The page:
For Bizzo (2002) , the formation of teachers of the initial grades trained in Pedagogy courses is hardly one of the priorities of the university system, where they have few opportunities in their education to deepen their scientific knowledge and teaching methodology Specific area. The difficulties faced by science teachers in the initial series with training in pedagogy stimulate some scholars in the area to reflect on these issues and, as a result, the need to rethink teacher education curricula (Longhini, 2008) .
According to Echeverría, Mello, & Duarte (2010) , the quality of teacher education in Brazil, especially those in the initial grades, leaves no room for the appropriation of scientific knowledge and its implications in teaching practice, and indicate the need for a more elaborate discussion, permeated by epistemological aspects on the construction of knowledge, which are unnoticed in undergraduates and in the graduates.
In view of these questions, we justify that the purpose of this study was to perceive the gap in the training of PARFOR students at the Federal University of Amapá in relation to the pedagogical ideals underlying science education, especially those pertinent to the philosophy of Dewey, because it is understood that this theorist ideals are fundamental in the training of the teacher of this discipline, whose theoretical approach of uniting teaching to reality and/or historical-social context of the learner, where everything learned is meaningful for students’s everyday life and have significant affinities with the teaching of science.
As a guide for the study, two questions were elaborated: 1) Do PARFOR Pedagogy students know Dewey’s ideas and recognize their pedagogical practices? 2) The activities developed in the discipline Theory and Practice of Sciences fit the pedagogical ideals of John Dewey?
Thus, the purpose of this study was to prospect the knowledge of PARFOR students about John Dewey’s pedagogy, verifying the influences of this philosophy in training of science teachers in the discipline Theory and Practice of Sciences, aiming to contribute to the promotion and diffusion of this philosophy in Praxis of teachers in training, stimulating an education focused on the realities encountered by teachers in schools of communities where they work, which are, for the most part, precarious in structural and pedagogical aspects.
This study was developed during the years of 2015 and 2016 with classes of the Pedagogy Course of the National Plan of Basic Education Teachers of the Federal University of Amapá during the discipline Theory and Practice of Sciences, totaling 65 students. Most of these student-teachers develop their teaching practices in schools of distant communities, without adequate infrastructure and pedagogical dynamics, which compromises the teaching-learning process.
The course was developed in compliance with the legal constraints in Brazil’s National Curriculum Parameters (NCP), from planning to class execution. The units of content worked were: 1) Epistemological Foundations of Natural Sciences. Interactions of sciences, technology, environment and society; History, Theoretical Currents and purpose of science teaching; 2) The scientific method and experimentation in science teaching; 3) Science and National Curriculum Parameters (NCPs): the science textbook and NCPs; 4) Theory and Practice as a methodology for Teaching Science in Early Childhood Education and in the Early Years of Elementary School: methods in science teaching: planning, assembly and execution; 5) The Science Laboratory; 6) Science Fair.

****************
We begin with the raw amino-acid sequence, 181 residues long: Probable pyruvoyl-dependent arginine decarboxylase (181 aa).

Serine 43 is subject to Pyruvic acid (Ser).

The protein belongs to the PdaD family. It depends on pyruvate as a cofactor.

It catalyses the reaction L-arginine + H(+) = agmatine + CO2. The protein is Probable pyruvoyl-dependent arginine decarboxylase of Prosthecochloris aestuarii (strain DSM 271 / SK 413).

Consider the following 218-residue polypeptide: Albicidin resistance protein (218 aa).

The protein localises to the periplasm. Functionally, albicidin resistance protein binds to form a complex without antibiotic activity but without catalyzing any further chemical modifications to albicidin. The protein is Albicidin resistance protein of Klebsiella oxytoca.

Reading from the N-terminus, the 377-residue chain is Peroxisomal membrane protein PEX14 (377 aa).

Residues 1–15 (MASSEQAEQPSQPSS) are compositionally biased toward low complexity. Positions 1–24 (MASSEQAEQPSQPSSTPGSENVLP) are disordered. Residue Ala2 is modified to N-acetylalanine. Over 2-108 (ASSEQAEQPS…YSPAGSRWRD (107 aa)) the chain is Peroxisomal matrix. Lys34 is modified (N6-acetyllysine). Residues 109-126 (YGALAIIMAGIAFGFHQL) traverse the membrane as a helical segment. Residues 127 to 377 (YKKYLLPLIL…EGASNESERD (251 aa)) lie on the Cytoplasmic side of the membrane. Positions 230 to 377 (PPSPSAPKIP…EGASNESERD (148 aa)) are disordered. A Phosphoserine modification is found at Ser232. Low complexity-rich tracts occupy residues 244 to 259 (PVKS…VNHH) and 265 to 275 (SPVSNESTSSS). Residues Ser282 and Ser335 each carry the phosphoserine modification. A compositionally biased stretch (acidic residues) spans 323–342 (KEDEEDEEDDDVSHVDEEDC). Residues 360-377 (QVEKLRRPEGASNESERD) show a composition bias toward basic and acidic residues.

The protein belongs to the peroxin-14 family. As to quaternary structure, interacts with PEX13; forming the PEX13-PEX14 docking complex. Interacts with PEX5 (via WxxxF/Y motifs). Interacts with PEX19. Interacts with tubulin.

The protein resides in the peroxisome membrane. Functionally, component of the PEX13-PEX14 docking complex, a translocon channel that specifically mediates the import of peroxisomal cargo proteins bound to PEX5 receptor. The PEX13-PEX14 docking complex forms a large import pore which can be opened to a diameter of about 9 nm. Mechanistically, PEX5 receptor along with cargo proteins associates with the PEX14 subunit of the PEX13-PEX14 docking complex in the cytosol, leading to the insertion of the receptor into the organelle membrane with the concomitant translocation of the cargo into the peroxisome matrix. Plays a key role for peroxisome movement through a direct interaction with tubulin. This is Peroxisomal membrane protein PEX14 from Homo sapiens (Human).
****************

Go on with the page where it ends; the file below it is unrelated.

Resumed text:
In the discipline’s development, a prospective form was applied on the main theoreticians of world pedagogy, especially those that influenced and still influences Brazilian education, such as Piaget, Skinner, Vygotsky, John Dewey, Paulo Freire, Wallon, Pestalozzi, Montessori, Fröebel, Brunner, Anísio Teixeira, Perrenoud, Luckesi, Coll, Nóvoa and Toro. The instrument of exploration consisted of 2 questions: 1) Which of these Theorists of Education do you know or have heard? 2) Relate the theorist to his philosophy. In this study, there was no need to submit to the ethics committee, due to the absence of private information from the participants and their identification.
After the moment of prospecting on the theorists, an expositive lecture was given, using also other didactic resources such as texts and videos about the history and the main theoretical currents that influence the teaching of sciences in Brazil. Then a sequence of discussions on the content applied.
At the moment of discussion about the theoretical currents that underpin science education in Brazil, it was identified and emphasized what each pedagogical current represents in the national curricular parameters and the students-teachers were asked to reflect and indicate if their teaching practices were in line with the assumptions Contained in the PCNs and the respective theoretical currents. Subsequently, all the rest of the theoretical content pertinent to the discipline was given. After that, the course and class plans for the first, second, third and fourth cycles of elementary education were elaborated, according to the guidelines of the PCNs. The third and fourth cycles were worked even though they were not part of Elementary School I, due to the student-teacher’s formation attending to the training continuum, not putting it in a tight situation. In addition, it is understood that it is of fundamental importance that the Pedagogue has some instrumentalization in the methodologies pertinent to the 3rd and 4th cycles so that they can guide and demand appropriate practices of those teachers who have formation for these cycles, such as Science Teachers, Biology, Chemistry, and Physics.